I made it my mission to talk about and promote this field from that point on. And I fell more in love the more I got into it. Peeing, pooing, and having sex are the most fundamental and intimate functions of humans and helping others get control of those functions again is SO empowering.

What advances in women’s health are you most excited about?

Women’s health is becoming acknowledged! There really has been a shift in the past 5-10 years where women themselves and our culture are really talking about women’s health more, normalizing it, and improving care. I am especially excited about the changes in women’s health physical therapy. As a profession, we are evolving to be about so much more than just Kegels! Pelvic physical therapists are treating a broader range of dysfunctions and treating them in more innovative and successful ways. Those in the business world acknowledge the untapped market women’s health is as well and have really been coming out with exciting products. So I’m just excited in all the growth and awareness of women’s health in general in our country.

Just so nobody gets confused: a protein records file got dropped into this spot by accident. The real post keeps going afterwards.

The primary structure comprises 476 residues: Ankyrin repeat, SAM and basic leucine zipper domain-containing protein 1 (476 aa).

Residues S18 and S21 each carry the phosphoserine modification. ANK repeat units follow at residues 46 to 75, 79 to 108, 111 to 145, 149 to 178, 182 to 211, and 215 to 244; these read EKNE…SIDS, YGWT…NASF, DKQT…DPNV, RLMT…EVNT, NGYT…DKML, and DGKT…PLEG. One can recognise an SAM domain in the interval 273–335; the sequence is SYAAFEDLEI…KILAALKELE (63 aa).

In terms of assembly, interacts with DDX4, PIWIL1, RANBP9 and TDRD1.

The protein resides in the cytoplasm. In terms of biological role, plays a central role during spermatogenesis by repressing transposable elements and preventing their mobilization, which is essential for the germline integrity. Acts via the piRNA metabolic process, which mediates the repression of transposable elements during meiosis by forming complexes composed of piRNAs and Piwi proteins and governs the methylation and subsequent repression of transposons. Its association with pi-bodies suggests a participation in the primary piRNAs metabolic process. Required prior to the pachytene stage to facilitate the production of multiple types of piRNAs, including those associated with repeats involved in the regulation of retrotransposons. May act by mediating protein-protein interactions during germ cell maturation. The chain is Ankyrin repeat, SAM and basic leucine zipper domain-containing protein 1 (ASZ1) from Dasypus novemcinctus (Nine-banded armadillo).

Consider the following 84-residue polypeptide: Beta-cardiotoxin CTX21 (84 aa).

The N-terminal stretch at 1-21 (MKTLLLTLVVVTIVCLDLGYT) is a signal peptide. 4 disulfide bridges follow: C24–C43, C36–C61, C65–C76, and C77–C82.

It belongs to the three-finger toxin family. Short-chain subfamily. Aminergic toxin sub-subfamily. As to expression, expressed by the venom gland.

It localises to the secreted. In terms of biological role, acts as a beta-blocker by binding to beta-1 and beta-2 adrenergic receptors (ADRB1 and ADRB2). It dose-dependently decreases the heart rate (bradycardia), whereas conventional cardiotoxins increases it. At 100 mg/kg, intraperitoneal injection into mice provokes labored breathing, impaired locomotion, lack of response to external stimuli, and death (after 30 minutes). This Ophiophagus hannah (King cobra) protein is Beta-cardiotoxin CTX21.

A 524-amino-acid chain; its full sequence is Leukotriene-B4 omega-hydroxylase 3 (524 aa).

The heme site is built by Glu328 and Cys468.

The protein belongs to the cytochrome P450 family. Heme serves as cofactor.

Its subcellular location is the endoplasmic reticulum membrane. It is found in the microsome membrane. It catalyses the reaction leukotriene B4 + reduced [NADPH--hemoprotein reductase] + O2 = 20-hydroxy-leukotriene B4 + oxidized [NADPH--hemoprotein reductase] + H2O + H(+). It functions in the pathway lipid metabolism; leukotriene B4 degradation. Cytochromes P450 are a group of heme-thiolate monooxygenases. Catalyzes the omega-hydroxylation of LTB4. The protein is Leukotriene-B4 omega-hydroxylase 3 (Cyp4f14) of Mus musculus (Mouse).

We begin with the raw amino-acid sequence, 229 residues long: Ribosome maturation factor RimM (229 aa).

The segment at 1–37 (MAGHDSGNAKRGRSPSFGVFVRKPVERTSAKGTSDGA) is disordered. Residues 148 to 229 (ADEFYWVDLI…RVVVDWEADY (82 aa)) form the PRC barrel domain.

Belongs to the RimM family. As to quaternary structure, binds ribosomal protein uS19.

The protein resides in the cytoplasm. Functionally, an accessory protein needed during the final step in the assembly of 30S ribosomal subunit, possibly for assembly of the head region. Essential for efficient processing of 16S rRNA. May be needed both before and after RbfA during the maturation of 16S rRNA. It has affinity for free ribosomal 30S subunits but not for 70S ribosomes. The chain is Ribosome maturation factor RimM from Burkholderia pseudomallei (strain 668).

If someone is dealing with UTIs, how do you know if pelvic floor PT is right for them?